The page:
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THIS volume contains the substance of the Gifford Lectures delivered at the University of Glasgow in January and February, 1914. I say the substance of the lectures, lest any of those who formed part of my most kindly audience should expect a verbal reproduction of what they then heard. No such reproduction would have been either expedient or possible. The lectures were not read: they were spoken (with the aid of brief notes) in such terms as suggested themselves at the moment; and their duration was rigidly fixed, to suit my academic audience, so as just to occupy the customary hour. Although, therefore, they were largely (though not wholly) based upon written drafts, none of the language, and not all the ideas and illustrations contained in the original could be reproduced in the spoken lectures, nor did everything in the spoken lectures represent passages in the written originals.

It is not, in these circumstances, surprising that the work has had, in large measure, to be rewritten, though the argument itself, and the order in which its various parts are presented for consideration, remains substantially unchanged.

I should not have troubled the reader with this very unimportant narrative except for the purpose of explaining the long interval that has elapsed between the delivery of the lectures and their publication. Literary composition I have always found laborious and slow, even in favourable conditions. But the conditions have not been favourable. My anxiety to make the argument easy to read for persons who take little interest in, and have small knowledge of, philosophical controversies did not make it easy to write; while external circumstances were singularly unfavourable to rapid composition. No one who took any part in public affairs between March 1914 and the outbreak of the war, or between the outbreak of the war and the present moment, is likely to regard these months as providing convenient occasion for quiet thought and careful writing. I say this, however, not as an excuse for poor workmanship, but only as an explanation of long delay.

It may be desirable to warn the intending reader before he embarks on these lectures, that though the basis of the argument is wide, its conclusion is narrow: and though that conclusion is religious, the discussions leading up to it are secular. I make no dialectical use of the religious sentiment; nor do I attempt any analysis of its essential character. Still less do I deal with any doctrines outside what is called “natural” religion; for to “natural” religion the Gifford Lecturer is expressly confined. But even themes which might well be deemed to fall within these limits are scarcely referred to. For example, God, freedom, and immortality have been treated by at least one eminent writer as the great realities beyond the world of sense. I believe in them all. But I only discuss the first—and that only from a limited point of view.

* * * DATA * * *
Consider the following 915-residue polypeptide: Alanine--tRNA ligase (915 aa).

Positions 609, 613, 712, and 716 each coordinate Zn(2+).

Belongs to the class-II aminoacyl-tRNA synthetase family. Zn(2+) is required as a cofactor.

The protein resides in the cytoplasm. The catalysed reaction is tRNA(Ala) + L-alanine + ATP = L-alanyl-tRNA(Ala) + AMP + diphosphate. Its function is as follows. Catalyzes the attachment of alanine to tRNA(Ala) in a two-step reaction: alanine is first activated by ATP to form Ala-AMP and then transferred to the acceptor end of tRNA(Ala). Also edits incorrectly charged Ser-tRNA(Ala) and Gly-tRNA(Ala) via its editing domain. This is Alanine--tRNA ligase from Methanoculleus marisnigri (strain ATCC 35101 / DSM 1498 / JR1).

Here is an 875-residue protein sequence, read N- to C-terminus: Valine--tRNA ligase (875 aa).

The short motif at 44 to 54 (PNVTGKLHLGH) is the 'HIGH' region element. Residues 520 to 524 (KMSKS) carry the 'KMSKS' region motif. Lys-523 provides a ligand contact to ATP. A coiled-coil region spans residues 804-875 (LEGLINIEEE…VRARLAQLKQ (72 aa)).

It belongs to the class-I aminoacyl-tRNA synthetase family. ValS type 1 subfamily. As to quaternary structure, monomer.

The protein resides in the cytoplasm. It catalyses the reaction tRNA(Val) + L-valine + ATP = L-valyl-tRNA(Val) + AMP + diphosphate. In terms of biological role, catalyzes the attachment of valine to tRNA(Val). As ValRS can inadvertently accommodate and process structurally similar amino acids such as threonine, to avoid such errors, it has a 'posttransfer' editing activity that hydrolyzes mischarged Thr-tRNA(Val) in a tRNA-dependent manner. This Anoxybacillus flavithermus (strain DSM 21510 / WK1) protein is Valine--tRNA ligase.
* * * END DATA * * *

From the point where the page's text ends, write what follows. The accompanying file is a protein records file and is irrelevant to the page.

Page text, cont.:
One other caution I must give, though it is hardly necessary. No one, I suppose, is likely to consult this small volume in the hope of finding an historic survey, properly “documented,” of the great theistic controversy. But, if so misguided an individual exists, he is doomed to the severest disappointment. There have been, and will be, Gifford Lecturers well equipped for so great an undertaking; but most assuredly I am not among them.

My warm thanks are due to my brother, Mr. Gerald Balfour; my sister, Mrs. Sidgwick, and my brother-in-law, Lord Rayleigh, for the trouble they have taken in reading the proofs, and for the aid they have given me in correcting them. In connection with a passage in the ninth lecture, Sir Oliver Lodge has been good enough to give me an interesting note on “energy,” which appears in its proper place.


May 24, 1915.

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